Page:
Meleager and Atalanta

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Meleager and Atalanta
Meleager and Atalanta
Meleager and Atalanta
The Trustees of the British Museum
title=Credit line
William Woollett (1735-1785) and Benjamin Thomas Pouncy after Wilson
Meleager and Atalanta
1779 (undated)
Metric: 442 x 552 mm
Imperial: 17 3/8 x 21 3/4 in.
Accession Number
Wilson Online Reference
A wild landscape with a castle and aqueduct in the distance is shown against a stormy sky. In a clearing before a waterfall a group of men surround an enormous boar and Meleager, on horseback, drives a spear into it. His colleague, Anceus lies fallen and Atalanta, with two female attendants, aims an arrow at the beast from the far left.
Acquired 1978
Scratched below the image:
[1] Lower left: 'Painted by R Wilson'
[2] Lower right: 'The Figures by W. Woollett. the Landscape by B T Pouncy'
The subject is taken from the Roman poet, Publius Ovidius Naso (20 March 43 BC - AD 17/18) known as Ovid. The lovers Meleager and Atalanta killed a huge boar sent by the goddess Diana to devastate the countryside of Calydon. Meleager presented the hide to Atalanta but his uncles, the sons of Thestius, took it from her, whereupon he killed them, leading to his own death (Metamorphoses Book VIII, lines 260-546).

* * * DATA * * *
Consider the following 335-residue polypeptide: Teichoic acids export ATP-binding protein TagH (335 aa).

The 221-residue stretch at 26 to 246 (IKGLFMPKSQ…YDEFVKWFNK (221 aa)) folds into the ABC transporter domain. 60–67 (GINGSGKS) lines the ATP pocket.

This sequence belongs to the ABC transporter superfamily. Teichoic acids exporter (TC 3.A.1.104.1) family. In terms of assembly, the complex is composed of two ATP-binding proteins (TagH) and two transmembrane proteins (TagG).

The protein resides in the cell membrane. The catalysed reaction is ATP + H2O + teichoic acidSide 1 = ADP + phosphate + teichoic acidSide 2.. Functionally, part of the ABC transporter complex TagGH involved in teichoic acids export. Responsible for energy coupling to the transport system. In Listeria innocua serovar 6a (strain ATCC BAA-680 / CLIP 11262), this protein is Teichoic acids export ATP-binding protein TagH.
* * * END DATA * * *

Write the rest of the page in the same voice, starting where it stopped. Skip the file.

Related Drawings
D167 Study of an antique Altar, Victoria & Albert Museum, London (Dyce.661)
Related Prints
E23 Richard Earlom, Meleager and Atalanta, 1771, The British Museum (2006,U.403) and other impressions
E55 William Woollett and Benjamin Pouncy after Wilson, Meleager and Atalanta, 1794, Royal Academy of Arts, London (PL006185) and other impressions
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Related Works by Other Artists
NWD406 Ascribed to John Hamilton Mortimer after Wilson, Meleager and Atalanta
Critical commentary
The first recorded owner of P163 Meleager and Atalanta, Tate, London, was the print and map publisher, Robert Sayer, who commissioned Richard Earlom to produce a mezzotint after the painting, published in 1771 (E23). Sayer went on publish the present engraving by Woollett and Pouncy in 1779 and a further one by the same printmakers in 1794 (E55), testaments to the enduring popularity of the subject. He paid John Hamilton Mortimer to replace some of the figures with his own, to the understandable annoyance of Wilson. Probably at the latter's insistence the distinction between the artists was recorded in the lettering of this and other later states of this print.
Edwards 1808, p. 88; Fagan 1885, p. 46, cat. 103, 2nd State; WGC pp. 42, 166, under pl. 25b; Simon 1979; Simon 1981; Wilson and Europe 2014, p. 289 (a later impression)
More Information
A later impression with different lettering distinguishing the roles of Wilson (landscape) and John Hamilton Mortimer (figures) is at the British Museum (1842,1112.36). This was exhibited at the Tercentenary Exhibition (108)
Etched state before engraving and publication line added